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Spice It Up: 5 BEST Substitutes for Mulato Chile

Hey there, spicy food aficionados! Ever hit a recipe roadblock thanks to a missing Mulato chile?

It’s a curveball for sure. These dark, rich peppers add a unique punch to dishes that’s hard to beat.

No sweat, though. We’ve scoured kitchens and cookbooks to bring you the top swaps that keep your meals fiery and flavorful.

Ready to discover the secret stand-ins that turn “Uh-oh” into “Oh, yes”?

Keep reading, because we’re about to spice up your cooking game like never before.

The 5 BEST Substitutes for Mulato Chiles

If you are looking for a flavorful and versatile pepper to add to your dish, then mulato chiles might be a perfect choice.

These peppers have a mild heat level and provide a smokey, earthy flavor that is both sweet and savory.

Unfortunately, these peppers can be hard to find in some areas.

Luckily, there are several great substitutes that can bring a similar flavor and heat level to your dish.

1 – Ancho Chiles

Ancho chiles are one of the most common peppers used in Mexican cuisine and beyond.

Prized for their unique flavor and versatile applications, these dried chiles are intense and smoky to the taste, giving deeply-flavored dishes a dynamic punch.

Not roasted or deseeded, the peppers have an incredibly chewy yet slightly leathery texture when eaten.

Ancho chiles can be used to make sauces, soups, stews, moles, and much more–simply soak them in hot water before grinding them up into a paste or throwing them directly into your cooking.

If you need a substitute for Mulato chiles in a recipe, anchos can serve as an interchangeable component.

2 – Pasilla Chiles

Pasilla chiles are one of the most popular and widely used chili peppers in Mexican cuisine.

Long, narrow, and dark in color, these pungent chiles have a bold yet slightly sweet flavor.

Pasillas have a smoky flavor compared to other mild to medium-hot chilies that are more intense when dried.

When dried, the chili takes on a deep raisin-like taste with some robust smokiness.

For recipes that call for Mulato chiles, Pasilla can easily be substituted as its flavor comes very close without overwhelming heat.

To cook it, simply add them directly to tacos, salads, or any dish you like – after deseeding – or roast them first over open flames before crushing or grinding them into powder form to create amazing sauces.

3 – Guajillo Chiles

Guajillo chiles are a powerhouse of flavor that is underrated in Mexican cuisine.

Dark red and somewhat wrinkled, they carry an earthy flavor with a sweet, mild heat, perfect for a satisfying zing without overwhelming spice.

Despite their smoky subtlety, they pack quite the punch when it comes to adding depth to soups and sauces.

To unlock their full potential, make sure you toast them first—this will bring out their rich and complex flavor.

For dishes that call for mulato chiles, guajillo can easily be substituted; both have similar heat levels, but guajillo tends to be tarter than slightly sweet mulatos.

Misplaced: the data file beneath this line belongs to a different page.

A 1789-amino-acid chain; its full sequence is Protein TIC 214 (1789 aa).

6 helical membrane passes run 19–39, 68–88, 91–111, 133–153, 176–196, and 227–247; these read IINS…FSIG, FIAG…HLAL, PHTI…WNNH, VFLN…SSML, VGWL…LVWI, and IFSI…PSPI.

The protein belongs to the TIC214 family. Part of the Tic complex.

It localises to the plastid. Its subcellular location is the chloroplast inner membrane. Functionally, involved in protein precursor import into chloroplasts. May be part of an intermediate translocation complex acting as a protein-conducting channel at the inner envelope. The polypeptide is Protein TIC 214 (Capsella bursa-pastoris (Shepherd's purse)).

Enjoy the beautiful balance provided by these chiles in Mexican dishes that are sure to please.

4 – New Mexico Chiles

New Mexico Chiles are a highly sought-after variety of chiles that are widely used for many Mexican dishes.

Harvested in late summer, these chiles range from mild to medium in heat and lend an unmistakable flavor to all the dishes they grace.

Bright and earthy, New Mexico Chiles have a dense texture that pairs exceptionally well with slow-cooked meats and stews.

To bring out the best of their flavors, roast them over an open flame until lightly charred, then remove the charred skin and add directly to your dishes.

If you’re looking for a substitute for Mulato Chiles, New Mexico Chiles would make a great option as they bear a similar flavor profile but with higher heat levels.

5 – Chipotle Chiles

Chipotle chiles are a unique ingredient that brings a deep smokiness and full-bodied flavor to all kinds of dishes.

These delicious, dried jalapeños are native to Mexico, milder than Serrano chiles yet still retain their heat.

They have a more crunchy texture compared to other dried chiles and offer an earthy, smoky-sweet flavor with a bit of a spicy kick.

Chipotles can be used both in fresh or dried form, and when cooked together, the complex flavors meld together perfectly.

To make use of chipotle, try adding it to your favorite salsa recipe or adding it to soup or stews for depth and complexity of flavor.

If you’re looking for a substitute for Mulato chiles, Chipotles are the perfect match since they deliver a similar smokiness and richness in flavor but with less intense heat than the Mulatos.

The 5 BEST Substitutes for Mulato Chiles

Out of mulato chiles? Don't worry! Explore our guide featuring the five best substitutes that will add depth and complexity to your Mexican-inspired recipes.
5 from 1 vote
Prep Time 10 minutes
Cook Time 10 minutes
Total Time 20 minutes
Course Substitutes
Servings 1 Serving


  • Ancho Chiles
  • Pasilla Chiles
  • Guajillo Chiles
  • New Mexico Chiles
  • Chipotle Chiles


  • Pick your favorite substitute from the list above.
  • Follow cooking directions for your selected substitute with the proper ratio of ingredients.
Keyword Substitutes for Mulato Chiles
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